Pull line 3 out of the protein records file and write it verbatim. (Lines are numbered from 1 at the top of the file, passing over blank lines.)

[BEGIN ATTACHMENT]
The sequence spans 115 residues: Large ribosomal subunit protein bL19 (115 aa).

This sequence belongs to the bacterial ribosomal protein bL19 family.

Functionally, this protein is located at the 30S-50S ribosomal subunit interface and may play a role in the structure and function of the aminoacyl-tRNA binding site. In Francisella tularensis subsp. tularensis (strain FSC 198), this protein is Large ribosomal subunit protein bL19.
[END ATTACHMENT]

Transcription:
Functionally, this protein is located at the 30S-50S ribosomal subunit interface and may play a role in the structure and function of the aminoacyl-tRNA binding site. In Francisella tularensis subsp. tularensis (strain FSC 198), this protein is Large ribosomal subunit protein bL19.